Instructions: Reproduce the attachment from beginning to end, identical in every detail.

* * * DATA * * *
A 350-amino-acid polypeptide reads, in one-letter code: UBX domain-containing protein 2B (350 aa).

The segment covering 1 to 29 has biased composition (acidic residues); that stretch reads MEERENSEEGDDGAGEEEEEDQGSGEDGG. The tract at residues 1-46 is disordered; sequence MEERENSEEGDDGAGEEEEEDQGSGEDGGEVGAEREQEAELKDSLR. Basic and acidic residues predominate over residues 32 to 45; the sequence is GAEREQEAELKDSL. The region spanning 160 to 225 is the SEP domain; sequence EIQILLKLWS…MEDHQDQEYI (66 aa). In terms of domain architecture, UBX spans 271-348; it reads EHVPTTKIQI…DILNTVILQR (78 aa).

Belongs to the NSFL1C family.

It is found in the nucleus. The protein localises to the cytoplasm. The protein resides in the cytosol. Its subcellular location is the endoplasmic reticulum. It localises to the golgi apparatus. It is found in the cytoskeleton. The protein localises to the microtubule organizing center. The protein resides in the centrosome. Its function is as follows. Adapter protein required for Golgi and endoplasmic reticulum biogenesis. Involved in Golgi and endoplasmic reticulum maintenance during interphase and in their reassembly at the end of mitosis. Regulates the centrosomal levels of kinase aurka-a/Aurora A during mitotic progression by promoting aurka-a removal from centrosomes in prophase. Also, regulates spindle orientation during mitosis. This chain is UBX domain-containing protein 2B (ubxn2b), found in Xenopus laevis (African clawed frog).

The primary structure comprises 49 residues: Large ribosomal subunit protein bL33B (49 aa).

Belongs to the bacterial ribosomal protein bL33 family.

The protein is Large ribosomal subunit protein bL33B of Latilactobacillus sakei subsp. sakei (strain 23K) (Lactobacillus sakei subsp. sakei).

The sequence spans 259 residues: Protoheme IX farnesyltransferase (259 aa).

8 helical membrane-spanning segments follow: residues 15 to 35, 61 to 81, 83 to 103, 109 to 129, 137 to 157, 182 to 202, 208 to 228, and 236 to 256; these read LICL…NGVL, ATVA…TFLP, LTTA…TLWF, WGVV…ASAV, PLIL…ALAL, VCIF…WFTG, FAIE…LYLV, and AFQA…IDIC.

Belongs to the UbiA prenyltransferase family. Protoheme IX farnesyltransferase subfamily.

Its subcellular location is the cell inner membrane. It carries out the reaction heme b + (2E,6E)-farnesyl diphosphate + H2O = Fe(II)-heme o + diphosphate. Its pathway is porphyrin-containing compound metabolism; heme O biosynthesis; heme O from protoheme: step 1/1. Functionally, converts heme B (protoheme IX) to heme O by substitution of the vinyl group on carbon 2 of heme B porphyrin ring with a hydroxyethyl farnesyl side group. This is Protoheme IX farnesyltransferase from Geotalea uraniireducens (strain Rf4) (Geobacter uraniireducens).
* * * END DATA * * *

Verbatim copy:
A 350-amino-acid polypeptide reads, in one-letter code: UBX domain-containing protein 2B (350 aa).

The segment covering 1 to 29 has biased composition (acidic residues); that stretch reads MEERENSEEGDDGAGEEEEEDQGSGEDGG. The tract at residues 1-46 is disordered; sequence MEERENSEEGDDGAGEEEEEDQGSGEDGGEVGAEREQEAELKDSLR. Basic and acidic residues predominate over residues 32 to 45; the sequence is GAEREQEAELKDSL. The region spanning 160 to 225 is the SEP domain; sequence EIQILLKLWS…MEDHQDQEYI (66 aa). In terms of domain architecture, UBX spans 271-348; it reads EHVPTTKIQI…DILNTVILQR (78 aa).

Belongs to the NSFL1C family.

It is found in the nucleus. The protein localises to the cytoplasm. The protein resides in the cytosol. Its subcellular location is the endoplasmic reticulum. It localises to the golgi apparatus. It is found in the cytoskeleton. The protein localises to the microtubule organizing center. The protein resides in the centrosome. Its function is as follows. Adapter protein required for Golgi and endoplasmic reticulum biogenesis. Involved in Golgi and endoplasmic reticulum maintenance during interphase and in their reassembly at the end of mitosis. Regulates the centrosomal levels of kinase aurka-a/Aurora A during mitotic progression by promoting aurka-a removal from centrosomes in prophase. Also, regulates spindle orientation during mitosis. This chain is UBX domain-containing protein 2B (ubxn2b), found in Xenopus laevis (African clawed frog).

The primary structure comprises 49 residues: Large ribosomal subunit protein bL33B (49 aa).

Belongs to the bacterial ribosomal protein bL33 family.

The protein is Large ribosomal subunit protein bL33B of Latilactobacillus sakei subsp. sakei (strain 23K) (Lactobacillus sakei subsp. sakei).

The sequence spans 259 residues: Protoheme IX farnesyltransferase (259 aa).

8 helical membrane-spanning segments follow: residues 15 to 35, 61 to 81, 83 to 103, 109 to 129, 137 to 157, 182 to 202, 208 to 228, and 236 to 256; these read LICL…NGVL, ATVA…TFLP, LTTA…TLWF, WGVV…ASAV, PLIL…ALAL, VCIF…WFTG, FAIE…LYLV, and AFQA…IDIC.

Belongs to the UbiA prenyltransferase family. Protoheme IX farnesyltransferase subfamily.

Its subcellular location is the cell inner membrane. It carries out the reaction heme b + (2E,6E)-farnesyl diphosphate + H2O = Fe(II)-heme o + diphosphate. Its pathway is porphyrin-containing compound metabolism; heme O biosynthesis; heme O from protoheme: step 1/1. Functionally, converts heme B (protoheme IX) to heme O by substitution of the vinyl group on carbon 2 of heme B porphyrin ring with a hydroxyethyl farnesyl side group. This is Protoheme IX farnesyltransferase from Geotalea uraniireducens (strain Rf4) (Geobacter uraniireducens).